Chickasaw State Park to Hold Anniversary Event Sept. 22
Celebration Will Help Commemorate Tennessee State Parks’ 75th Anniversary
HENDERSON, Tenn. – The year 2012 marks Tennessee State Parks’ 75th Anniversary, and to help commemorate this important milestone, Chickasaw State Park will hold a special Heritage Day on Saturday, Sept. 22, from 9 a.m. to 5 p.m. This event is open to the public.
“This is a great opportunity to thank the park’s many patrons and the entire local community for their support throughout the years and invite community members to see what the park has to offer,” said Park Manager Jerry Easley.
Activities and programs about the history and the creation of the park will be conducted throughout the day. Programs will include historical presentations, a 1940’s state park ranger re-enactor, Native American and pioneer games, a unique Birds of Prey show, a snake program and hay rides. Sagamore Lodge, an original park structure built in 1937, will serve as the backdrop for the day’s events and will feature historic photographs and a Civilian Conservation Corps display.
The Tennessee State Parks system was established through legislation in 1937, and those laws – with modifications and additions over the years – remain the framework for park operations today. As in most states, Tennessee began in cooperation with federal programs that instigated individual parks. Later, Depression era recovery programs gave a boost to the idea and the possibility of creating parks. The Civilian Conservation Corps and Works Progress Administration worked on land conservation, but also delved further into the actual planning and construction of what would become the first of 54 Tennessee State Parks.
Today, there is a state park within an hour’s drive of just about anywhere in Tennessee. A 2009 University of Tennessee study highlights the positive economic impacts that state parks provide local communities, particularly in rural areas of the state. The study found that for every dollar spent on trips to Tennessee State Parks, an additional $1.11 of economic activity was generated throughout the state. When the direct and indirect expenditures were combined, the impact of Tennessee State Parks to the state’s economy was $1.5 billion in total industry output, supporting more than 18,600 jobs.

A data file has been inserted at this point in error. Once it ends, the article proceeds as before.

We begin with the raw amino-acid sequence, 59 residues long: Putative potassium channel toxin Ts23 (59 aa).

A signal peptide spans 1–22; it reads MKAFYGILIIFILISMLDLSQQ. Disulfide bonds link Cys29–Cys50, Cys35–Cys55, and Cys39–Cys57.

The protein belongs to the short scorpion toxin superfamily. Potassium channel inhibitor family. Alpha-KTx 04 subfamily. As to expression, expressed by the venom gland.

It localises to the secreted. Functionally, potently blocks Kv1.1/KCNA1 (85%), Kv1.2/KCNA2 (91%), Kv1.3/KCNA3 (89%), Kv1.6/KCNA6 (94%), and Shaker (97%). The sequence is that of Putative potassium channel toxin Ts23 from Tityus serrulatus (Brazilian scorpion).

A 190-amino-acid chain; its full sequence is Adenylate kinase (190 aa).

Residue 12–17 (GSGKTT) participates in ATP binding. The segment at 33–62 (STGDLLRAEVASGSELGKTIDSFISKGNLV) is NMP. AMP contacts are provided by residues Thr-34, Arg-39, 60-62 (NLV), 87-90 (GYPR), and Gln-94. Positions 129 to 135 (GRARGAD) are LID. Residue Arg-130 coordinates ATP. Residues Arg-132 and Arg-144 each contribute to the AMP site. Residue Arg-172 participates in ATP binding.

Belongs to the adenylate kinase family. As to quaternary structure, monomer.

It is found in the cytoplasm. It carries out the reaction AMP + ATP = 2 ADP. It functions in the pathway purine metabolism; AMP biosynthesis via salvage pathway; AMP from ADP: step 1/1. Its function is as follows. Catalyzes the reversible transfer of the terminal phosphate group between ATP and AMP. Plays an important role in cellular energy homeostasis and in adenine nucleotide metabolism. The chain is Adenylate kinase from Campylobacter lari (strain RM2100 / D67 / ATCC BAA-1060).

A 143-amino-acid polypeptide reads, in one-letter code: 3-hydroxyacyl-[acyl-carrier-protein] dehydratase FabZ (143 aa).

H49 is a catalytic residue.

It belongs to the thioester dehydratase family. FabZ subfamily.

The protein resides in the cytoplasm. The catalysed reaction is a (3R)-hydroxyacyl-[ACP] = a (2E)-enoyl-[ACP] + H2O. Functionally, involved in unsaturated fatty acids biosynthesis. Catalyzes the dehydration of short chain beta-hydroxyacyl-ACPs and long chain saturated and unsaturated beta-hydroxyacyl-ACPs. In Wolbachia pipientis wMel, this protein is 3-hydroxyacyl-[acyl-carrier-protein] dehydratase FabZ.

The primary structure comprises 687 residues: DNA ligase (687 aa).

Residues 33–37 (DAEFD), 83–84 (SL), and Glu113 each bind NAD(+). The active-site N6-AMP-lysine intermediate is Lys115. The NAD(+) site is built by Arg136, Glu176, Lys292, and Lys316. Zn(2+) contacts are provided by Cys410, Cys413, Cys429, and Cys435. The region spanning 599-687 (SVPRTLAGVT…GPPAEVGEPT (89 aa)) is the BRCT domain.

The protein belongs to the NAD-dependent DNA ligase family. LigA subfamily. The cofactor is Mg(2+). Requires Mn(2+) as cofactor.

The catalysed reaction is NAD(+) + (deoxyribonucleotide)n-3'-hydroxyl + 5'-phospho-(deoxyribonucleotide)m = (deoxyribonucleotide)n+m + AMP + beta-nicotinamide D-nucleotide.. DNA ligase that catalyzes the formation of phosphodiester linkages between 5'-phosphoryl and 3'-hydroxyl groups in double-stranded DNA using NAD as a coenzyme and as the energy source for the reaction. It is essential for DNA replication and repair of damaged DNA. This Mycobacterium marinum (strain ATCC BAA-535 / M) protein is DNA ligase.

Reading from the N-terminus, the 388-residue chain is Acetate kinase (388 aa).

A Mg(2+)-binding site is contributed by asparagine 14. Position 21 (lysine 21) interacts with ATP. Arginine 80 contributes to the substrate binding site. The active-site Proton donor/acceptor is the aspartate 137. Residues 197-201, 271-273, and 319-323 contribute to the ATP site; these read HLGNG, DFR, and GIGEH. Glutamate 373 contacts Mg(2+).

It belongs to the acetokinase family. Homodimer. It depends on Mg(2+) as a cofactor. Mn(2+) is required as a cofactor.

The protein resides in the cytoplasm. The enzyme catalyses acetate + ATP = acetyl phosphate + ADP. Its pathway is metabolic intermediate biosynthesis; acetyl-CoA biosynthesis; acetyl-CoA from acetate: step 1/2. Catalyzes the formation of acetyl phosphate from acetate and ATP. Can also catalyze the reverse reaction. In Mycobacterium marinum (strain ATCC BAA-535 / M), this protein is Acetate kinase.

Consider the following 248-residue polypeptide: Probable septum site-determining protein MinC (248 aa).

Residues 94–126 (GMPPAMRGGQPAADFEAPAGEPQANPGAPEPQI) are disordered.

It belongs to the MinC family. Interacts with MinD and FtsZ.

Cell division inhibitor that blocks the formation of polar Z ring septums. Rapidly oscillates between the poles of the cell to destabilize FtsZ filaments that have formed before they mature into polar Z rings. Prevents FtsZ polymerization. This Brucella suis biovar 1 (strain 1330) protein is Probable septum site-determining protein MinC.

“Our vision statement highlights the inherent value of our natural environment, along with the value of the many physical reminders of Tennessee’s past,” added Deputy Commissioner Brock Hill. “Tennessee’s state parks have played such an important role in our history, and they play a critical role in our health and quality of life, which will benefit Tennesseans well into the future.”
Tennessee’s state parks deliver a rich fabric of natural landscapes, wild places, preserved ecologies, outdoor recreational opportunities and protected historic scenes and resources – together representing the heritage of Tennessee in the landscape.
Tennessee's 54 state parks and 82 state natural areas offer diverse natural, recreational and cultural experiences for individuals, families or business and professional groups. State park features range from pristine natural areas to 18-hole championship golf courses. For a free brochure about Tennessee State Parks, call toll free at 1-888-867-2757. For upcoming events in connection with the 75th Anniversary of Tennessee State Parks, please visit the state parks website at www.tnstateparks.com.
In commemoration of the 75th Anniversary of Tennessee State Parks, the Tennessee Department of Environment and Conservation launched an innovative new microsite at www.tnstateparks75.com. Established in partnership with the Tennessee Department of Tourist Development, the microsite displays Tennessee State Parks’ rich heritage and showcases the many outdoor adventures awaiting state park visitors through rich media and dynamic content.
Chickasaw State Park is situated on some of the highest terrain in West Tennessee. Of the area's 14,384 acres of timberland – 1,280 acres are used for recreation. The remainder is state forest managed jointly by the State Forestry Division and the Tennessee Wildlife Resources Agency. The park is located in Chester and Hardeman Counties, 18 miles south of Jackson on State Highway 100. Additional information about the park can be found at www.tnstateparks.com/Chickasaw.